Business News

New liquor store opens in county’s shire town

THE NEW LIQUOR store in The Center shopping plaza in Middlebury, Hare and the Dog, sells a wide selection of international and domestic spirits and wines, including shelves of wine and spirits crafted in Vermont. Photo courtesy of Ned Horton

MIDDLEBURY — Local business partners Ned Horton and Scott Hirschberg have recently opened a new liquor store in Middlebury they hope will mirror the success of their first business collaboration: Vergennes Wine & Beverage.

It’s called “Hare and the Dog,” a twist on the old expression “hair of the dog,” which playfully posits that the best cure for a hangover is a dram of what got you inebriated the night before.

But the duo stressed Hare and the Dog — based in the former Olympia Sports spot in The Centre shopping plaza off Court Street Extension — will offer much more than a panacea for a “big head.”

“We’d like the feel of a local market, at some level,” Hirschberg said. “We want to bring in all the products for people to shop for their party. Everything will be here for them.”

It was two years ago that Horton and Hirschberg joined forces on Vergennes Wine & Beverage at 211 Main St. in the Little City.

“Ned (bought the business) and needed an operator,” Hirschberg recalled. “He and I put our heads together and opened it Jan. 2, 2021.”

It’s a well-trafficked store that sells spirits, wines, craft beer, cocktail mixers, non-alcoholic beverages and a variety of locally made products.

So when Middlebury’s liquor license became available late last year, the duo decided to put in a bid. They were successful, and now take over for Hannaford’s Supermarket — ironically, just around 40 yards away from Hare and the Dog — in having exclusive rights to sell spirits in the county’s shire town.

“The bid came up and we applied. It was as simple as that,” Hirschberg said. “Ned lives in Middlebury, I live in Cornwall and my kids go to the school system here. This made a lot of sense for the two of us.”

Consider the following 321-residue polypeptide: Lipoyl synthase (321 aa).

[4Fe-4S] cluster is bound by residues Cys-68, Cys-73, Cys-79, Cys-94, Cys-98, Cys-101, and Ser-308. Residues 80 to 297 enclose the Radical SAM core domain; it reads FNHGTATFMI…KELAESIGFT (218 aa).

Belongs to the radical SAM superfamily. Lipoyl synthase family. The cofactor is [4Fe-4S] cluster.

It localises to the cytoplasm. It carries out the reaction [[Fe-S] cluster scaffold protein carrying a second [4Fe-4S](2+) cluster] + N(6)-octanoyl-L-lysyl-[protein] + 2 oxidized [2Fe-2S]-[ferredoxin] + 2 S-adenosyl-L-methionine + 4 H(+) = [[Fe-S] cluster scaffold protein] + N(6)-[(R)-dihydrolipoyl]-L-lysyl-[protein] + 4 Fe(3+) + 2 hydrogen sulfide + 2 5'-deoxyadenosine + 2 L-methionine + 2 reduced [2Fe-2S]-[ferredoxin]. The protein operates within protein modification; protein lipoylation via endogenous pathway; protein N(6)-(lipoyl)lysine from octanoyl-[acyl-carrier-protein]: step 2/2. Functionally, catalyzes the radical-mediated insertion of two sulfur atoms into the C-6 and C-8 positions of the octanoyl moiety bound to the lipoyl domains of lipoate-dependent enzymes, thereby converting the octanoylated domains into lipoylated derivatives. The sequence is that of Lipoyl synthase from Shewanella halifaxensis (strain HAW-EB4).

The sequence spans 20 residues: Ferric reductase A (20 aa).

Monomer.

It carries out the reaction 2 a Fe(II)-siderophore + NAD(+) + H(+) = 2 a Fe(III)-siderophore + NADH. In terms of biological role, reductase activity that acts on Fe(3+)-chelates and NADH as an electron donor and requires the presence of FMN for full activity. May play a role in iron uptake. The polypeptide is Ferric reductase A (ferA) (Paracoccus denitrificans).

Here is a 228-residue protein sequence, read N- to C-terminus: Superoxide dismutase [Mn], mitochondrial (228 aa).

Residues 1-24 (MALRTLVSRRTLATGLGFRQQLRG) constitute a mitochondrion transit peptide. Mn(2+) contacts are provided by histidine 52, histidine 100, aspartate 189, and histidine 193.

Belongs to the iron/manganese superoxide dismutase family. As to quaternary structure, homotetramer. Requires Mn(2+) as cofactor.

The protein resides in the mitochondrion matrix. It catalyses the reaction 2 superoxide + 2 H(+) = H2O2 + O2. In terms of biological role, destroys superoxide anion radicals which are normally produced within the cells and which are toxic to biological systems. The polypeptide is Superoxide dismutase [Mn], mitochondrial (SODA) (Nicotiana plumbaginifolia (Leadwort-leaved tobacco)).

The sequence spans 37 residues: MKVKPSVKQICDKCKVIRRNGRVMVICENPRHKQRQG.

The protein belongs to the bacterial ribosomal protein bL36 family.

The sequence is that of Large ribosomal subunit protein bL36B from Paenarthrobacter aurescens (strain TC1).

With almost 4,000 square feet, the partners have a lot of room to play with — and they’ll use it to maximum advantage.

“The size of the space gives us room to grow,” Hirschberg explained. “New (products) will become available, and we want to keep up with that.”

In addition to being able to carry most of what the Vermont Liquor Retail Division has to offer, Hare and the Dog will sell a wide selection of international and domestic spirits and wines, craft beers, and artisan food products — including cheeses, charcuterie and drink garnishes like olives and cherries.

SCOTT HIRSCHBERG, LEFT, and Ned Horton have teamed up on a new wine and spirits store in Middlebury called Hare and the Dog. It’s located in the former Olympia Sports spot in The Centre shopping plaza. Photo courtesy of Ned Horton

Horton and Hirschberg are hoping to contract with Vergennes-based lu•lu for some adult (alcohol-infused) artisan ice cream.

The store’s beverage selections include all of Addison County’s local producers, including App Gap Distillery, WhistlePig, Golden Meade, Drop-In Brewing Co., Lincoln Peak and Woodchuck Hard Cider.

Plans call for weekly product tasting opportunities. Hare and the Dog hosted Barrelsmith — a manufacturer of barrel-aged craft cocktails — last Saturday afternoon.

Dealing in liquid, it helps to have vessels. So Hare and the Dog’s wares will include glassware, bar sets, mixers and drink manuals.

“We’re building up to that,” said Hirschberg, who estimates Hare and the Dog will have its full bounce and bite by the spring.

Anything you can’t find in the store? Hare and the Dog staff will try to order it for you.

Experienced local ownership should help build a loyal clientele, Hirschberg and Horton believe.

Hirschberg has family in the Waterbury area; he, his wife and children have lived in Vermont for three years. He used to manage a concert venue in Montclair, N.J., and has previous experience in the hospitality industry.

Horton is a Middlebury Union High School graduate who has established himself as an industrious local entrepreneur. His entrée into the business world was through digital marketing; he launched the “Horton Group” back in 1996. He sold that venture in 2019 but retained its “power marketing” division. He now owns two “Tin Cup” coffee shops in the Nashville, Tenn., area and three years ago began investing in his old stamping ground. 

Horton acquired the Otter Creek Bakery from the Wood family in January 2020, then established East Middlebury’s “Otter East” bakery in November of that year.

Current Hare and the Dog hours at 10 a.m. to 7 p.m. Monday through Saturday, and 10 a.m. to 6 p.m. on Sundays.

“We’re customer-oriented and just having fun down here,” Hirschberg said. “It’s fun to do it in our hometown.”

Reporter John Flowers is at [email protected].

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